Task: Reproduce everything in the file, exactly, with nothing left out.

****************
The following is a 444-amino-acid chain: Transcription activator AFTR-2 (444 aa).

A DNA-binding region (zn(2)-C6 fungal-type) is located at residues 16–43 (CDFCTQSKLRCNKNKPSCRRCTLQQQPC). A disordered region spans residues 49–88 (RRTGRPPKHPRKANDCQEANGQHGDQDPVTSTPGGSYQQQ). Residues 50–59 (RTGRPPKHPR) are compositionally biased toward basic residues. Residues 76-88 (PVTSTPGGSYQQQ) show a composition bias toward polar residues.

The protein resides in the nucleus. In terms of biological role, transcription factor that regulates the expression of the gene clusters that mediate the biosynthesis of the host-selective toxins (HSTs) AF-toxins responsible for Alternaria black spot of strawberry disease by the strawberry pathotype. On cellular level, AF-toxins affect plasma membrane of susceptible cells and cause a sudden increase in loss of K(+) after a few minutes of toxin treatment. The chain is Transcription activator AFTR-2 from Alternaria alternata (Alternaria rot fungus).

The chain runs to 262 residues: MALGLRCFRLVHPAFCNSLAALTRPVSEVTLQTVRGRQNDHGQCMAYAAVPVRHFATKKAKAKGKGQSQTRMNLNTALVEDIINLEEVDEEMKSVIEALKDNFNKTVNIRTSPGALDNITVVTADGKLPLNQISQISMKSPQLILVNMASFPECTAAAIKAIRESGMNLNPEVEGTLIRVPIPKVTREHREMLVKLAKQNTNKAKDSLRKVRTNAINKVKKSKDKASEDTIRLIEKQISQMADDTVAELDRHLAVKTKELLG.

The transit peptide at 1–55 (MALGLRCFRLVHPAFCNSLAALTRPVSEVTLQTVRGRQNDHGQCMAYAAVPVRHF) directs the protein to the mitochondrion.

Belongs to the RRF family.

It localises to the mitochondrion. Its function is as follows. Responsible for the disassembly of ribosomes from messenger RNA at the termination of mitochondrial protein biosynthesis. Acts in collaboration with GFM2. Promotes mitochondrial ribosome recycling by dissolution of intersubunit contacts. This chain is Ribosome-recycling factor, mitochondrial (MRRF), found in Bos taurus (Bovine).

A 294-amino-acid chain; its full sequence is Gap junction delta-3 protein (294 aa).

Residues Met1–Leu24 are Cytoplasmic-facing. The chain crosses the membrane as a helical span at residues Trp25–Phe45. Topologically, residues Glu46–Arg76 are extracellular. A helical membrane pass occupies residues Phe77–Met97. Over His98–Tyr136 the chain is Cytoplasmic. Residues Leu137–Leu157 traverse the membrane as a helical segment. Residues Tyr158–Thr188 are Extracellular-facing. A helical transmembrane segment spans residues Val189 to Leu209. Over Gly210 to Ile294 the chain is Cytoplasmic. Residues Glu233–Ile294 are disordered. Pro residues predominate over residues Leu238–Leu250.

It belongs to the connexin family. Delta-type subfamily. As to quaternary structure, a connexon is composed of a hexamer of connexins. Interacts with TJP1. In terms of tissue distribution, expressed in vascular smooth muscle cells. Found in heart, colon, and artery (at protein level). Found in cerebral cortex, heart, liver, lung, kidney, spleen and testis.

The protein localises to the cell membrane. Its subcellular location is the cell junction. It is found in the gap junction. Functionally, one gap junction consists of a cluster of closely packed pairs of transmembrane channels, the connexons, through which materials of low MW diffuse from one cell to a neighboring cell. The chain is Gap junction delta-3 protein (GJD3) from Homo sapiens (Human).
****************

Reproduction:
The following is a 444-amino-acid chain: Transcription activator AFTR-2 (444 aa).

A DNA-binding region (zn(2)-C6 fungal-type) is located at residues 16–43 (CDFCTQSKLRCNKNKPSCRRCTLQQQPC). A disordered region spans residues 49–88 (RRTGRPPKHPRKANDCQEANGQHGDQDPVTSTPGGSYQQQ). Residues 50–59 (RTGRPPKHPR) are compositionally biased toward basic residues. Residues 76-88 (PVTSTPGGSYQQQ) show a composition bias toward polar residues.

The protein resides in the nucleus. In terms of biological role, transcription factor that regulates the expression of the gene clusters that mediate the biosynthesis of the host-selective toxins (HSTs) AF-toxins responsible for Alternaria black spot of strawberry disease by the strawberry pathotype. On cellular level, AF-toxins affect plasma membrane of susceptible cells and cause a sudden increase in loss of K(+) after a few minutes of toxin treatment. The chain is Transcription activator AFTR-2 from Alternaria alternata (Alternaria rot fungus).

The chain runs to 262 residues: MALGLRCFRLVHPAFCNSLAALTRPVSEVTLQTVRGRQNDHGQCMAYAAVPVRHFATKKAKAKGKGQSQTRMNLNTALVEDIINLEEVDEEMKSVIEALKDNFNKTVNIRTSPGALDNITVVTADGKLPLNQISQISMKSPQLILVNMASFPECTAAAIKAIRESGMNLNPEVEGTLIRVPIPKVTREHREMLVKLAKQNTNKAKDSLRKVRTNAINKVKKSKDKASEDTIRLIEKQISQMADDTVAELDRHLAVKTKELLG.

The transit peptide at 1–55 (MALGLRCFRLVHPAFCNSLAALTRPVSEVTLQTVRGRQNDHGQCMAYAAVPVRHF) directs the protein to the mitochondrion.

Belongs to the RRF family.

It localises to the mitochondrion. Its function is as follows. Responsible for the disassembly of ribosomes from messenger RNA at the termination of mitochondrial protein biosynthesis. Acts in collaboration with GFM2. Promotes mitochondrial ribosome recycling by dissolution of intersubunit contacts. This chain is Ribosome-recycling factor, mitochondrial (MRRF), found in Bos taurus (Bovine).

A 294-amino-acid chain; its full sequence is Gap junction delta-3 protein (294 aa).

Residues Met1–Leu24 are Cytoplasmic-facing. The chain crosses the membrane as a helical span at residues Trp25–Phe45. Topologically, residues Glu46–Arg76 are extracellular. A helical membrane pass occupies residues Phe77–Met97. Over His98–Tyr136 the chain is Cytoplasmic. Residues Leu137–Leu157 traverse the membrane as a helical segment. Residues Tyr158–Thr188 are Extracellular-facing. A helical transmembrane segment spans residues Val189 to Leu209. Over Gly210 to Ile294 the chain is Cytoplasmic. Residues Glu233–Ile294 are disordered. Pro residues predominate over residues Leu238–Leu250.

It belongs to the connexin family. Delta-type subfamily. As to quaternary structure, a connexon is composed of a hexamer of connexins. Interacts with TJP1. In terms of tissue distribution, expressed in vascular smooth muscle cells. Found in heart, colon, and artery (at protein level). Found in cerebral cortex, heart, liver, lung, kidney, spleen and testis.

The protein localises to the cell membrane. Its subcellular location is the cell junction. It is found in the gap junction. Functionally, one gap junction consists of a cluster of closely packed pairs of transmembrane channels, the connexons, through which materials of low MW diffuse from one cell to a neighboring cell. The chain is Gap junction delta-3 protein (GJD3) from Homo sapiens (Human).